Billy Beane tried to do as we see in Michael Lewis' book and 2011's Moneyball.
A former first round bust, Billy Beane (Brad Pitt) is at a turning point in his career in 2002 as the general manager of the Oakland Athletics. In a small market with a small market budget, Beane is trying to figure out how to field a competitive team in a market where rival teams are spending three and four times as much money as he is. While trying to pull off a trade, Billy meets Peter Brand (Jonah Hill), a 25-year old Yale grad who has developed a way to analyze baseball in a more statistics-oriented fashion, working for the Cleveland Indians. He "trades" for Peter and goes about rebuilding a team and a franchise as it loses three key players. The whole baseball world says Billy is wrong, and that he will fail on an epic scale. Can he pull it off and show that his strategy can work too?
Like I tried to say earlier, there is a beauty of baseball that translates well to film. Watch a baseball game, and you will never see the exact same thing. Getting 27 outs will provide countless opportunities to see something that you've never seen before and may never see again. The ride along the way is the fun. Say what you will about Moneyball, but it is above all else a baseball movie. You can poke holes in the story -- I will later -- or question the bigger picture and claims it makes, but it manages to personalize a story that is based in numbers and statistical analysis. The actual game action is kept at a minimum (the exception is an American League record the A's take down), and director Bennett Miller does a fine job condensing a year of action into a 133-minute long movie.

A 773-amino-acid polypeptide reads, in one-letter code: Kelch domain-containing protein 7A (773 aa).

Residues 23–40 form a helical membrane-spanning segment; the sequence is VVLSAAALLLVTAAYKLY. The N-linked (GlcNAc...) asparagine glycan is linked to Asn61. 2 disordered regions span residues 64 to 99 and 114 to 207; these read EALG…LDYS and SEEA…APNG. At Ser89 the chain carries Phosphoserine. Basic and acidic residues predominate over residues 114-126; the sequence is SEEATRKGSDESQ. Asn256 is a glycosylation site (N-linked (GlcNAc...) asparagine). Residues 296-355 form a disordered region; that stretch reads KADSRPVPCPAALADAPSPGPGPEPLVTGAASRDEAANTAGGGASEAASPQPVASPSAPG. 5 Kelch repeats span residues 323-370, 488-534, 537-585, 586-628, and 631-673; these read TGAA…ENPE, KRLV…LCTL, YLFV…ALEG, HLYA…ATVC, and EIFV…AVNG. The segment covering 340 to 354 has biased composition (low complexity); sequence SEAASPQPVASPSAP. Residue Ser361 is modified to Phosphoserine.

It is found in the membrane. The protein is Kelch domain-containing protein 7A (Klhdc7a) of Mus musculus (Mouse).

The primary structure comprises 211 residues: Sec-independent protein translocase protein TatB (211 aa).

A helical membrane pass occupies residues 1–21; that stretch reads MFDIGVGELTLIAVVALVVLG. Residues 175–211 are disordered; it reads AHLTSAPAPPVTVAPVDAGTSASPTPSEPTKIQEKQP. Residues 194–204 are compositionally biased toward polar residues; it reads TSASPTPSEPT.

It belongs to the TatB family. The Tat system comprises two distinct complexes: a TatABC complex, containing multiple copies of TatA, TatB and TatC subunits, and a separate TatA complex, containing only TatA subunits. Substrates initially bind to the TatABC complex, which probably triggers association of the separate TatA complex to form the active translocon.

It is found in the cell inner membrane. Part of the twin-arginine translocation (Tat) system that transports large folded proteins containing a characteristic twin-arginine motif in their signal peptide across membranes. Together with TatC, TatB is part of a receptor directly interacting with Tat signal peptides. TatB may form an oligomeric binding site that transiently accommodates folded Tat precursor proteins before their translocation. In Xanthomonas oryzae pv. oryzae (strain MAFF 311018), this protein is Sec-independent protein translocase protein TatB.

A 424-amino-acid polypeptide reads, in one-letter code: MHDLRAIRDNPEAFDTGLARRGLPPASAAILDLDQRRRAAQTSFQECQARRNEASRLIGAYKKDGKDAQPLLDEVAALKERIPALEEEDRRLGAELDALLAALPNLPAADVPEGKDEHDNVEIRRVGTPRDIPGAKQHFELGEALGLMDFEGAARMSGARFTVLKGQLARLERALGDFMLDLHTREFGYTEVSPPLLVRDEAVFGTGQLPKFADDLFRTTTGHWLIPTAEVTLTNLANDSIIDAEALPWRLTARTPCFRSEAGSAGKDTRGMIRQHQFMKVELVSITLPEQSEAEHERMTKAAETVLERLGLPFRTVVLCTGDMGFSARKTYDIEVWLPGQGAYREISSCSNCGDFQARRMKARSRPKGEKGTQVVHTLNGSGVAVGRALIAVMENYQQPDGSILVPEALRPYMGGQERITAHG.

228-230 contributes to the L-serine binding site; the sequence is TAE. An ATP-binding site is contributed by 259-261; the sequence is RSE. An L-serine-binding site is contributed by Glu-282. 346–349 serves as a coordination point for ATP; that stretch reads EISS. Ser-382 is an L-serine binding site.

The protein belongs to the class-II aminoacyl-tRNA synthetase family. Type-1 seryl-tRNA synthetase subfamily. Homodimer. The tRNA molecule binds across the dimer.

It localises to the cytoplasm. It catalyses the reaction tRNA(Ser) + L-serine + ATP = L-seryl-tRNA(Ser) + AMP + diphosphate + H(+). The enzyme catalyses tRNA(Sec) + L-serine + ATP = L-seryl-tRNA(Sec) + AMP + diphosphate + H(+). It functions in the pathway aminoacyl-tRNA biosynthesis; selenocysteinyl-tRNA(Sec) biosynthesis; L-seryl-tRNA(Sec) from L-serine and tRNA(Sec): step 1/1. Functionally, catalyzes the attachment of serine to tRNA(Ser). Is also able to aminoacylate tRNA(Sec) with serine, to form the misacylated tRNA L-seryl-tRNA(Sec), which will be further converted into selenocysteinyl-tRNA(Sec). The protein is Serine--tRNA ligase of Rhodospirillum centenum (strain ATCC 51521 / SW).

This was a film that was in the works for years, always seemingly hitting roadblock after roadblock. The only reason it kept chugging along was producer and star Brad Pitt who always kept things moving. He earned a Best Actor nomination, and while he didn't win, I think he very much deserved the nomination at least. I'm a Pitt fan -- don't really get all the hate he gets as an actor -- but I don't think he gets the credit he deserves at times. Playing a person that most sports fans will know, he humanizes him instead of playing a cliched stereotype of the man. Quick flashbacks show how he got into baseball, failed as a player, became a scout and eventually a GM. This is a man who hates losing more than he loves winning. He is blinded by his own ambition, not seeing what he's accomplished. We see him interact with his 12-year old daughter (Kerris Dorsey) and his ex-wife (Robin Wright), but this is only way to develop the individual, not the name we've all heard on ESPN. Understated but emotional, a highly effective lead performance.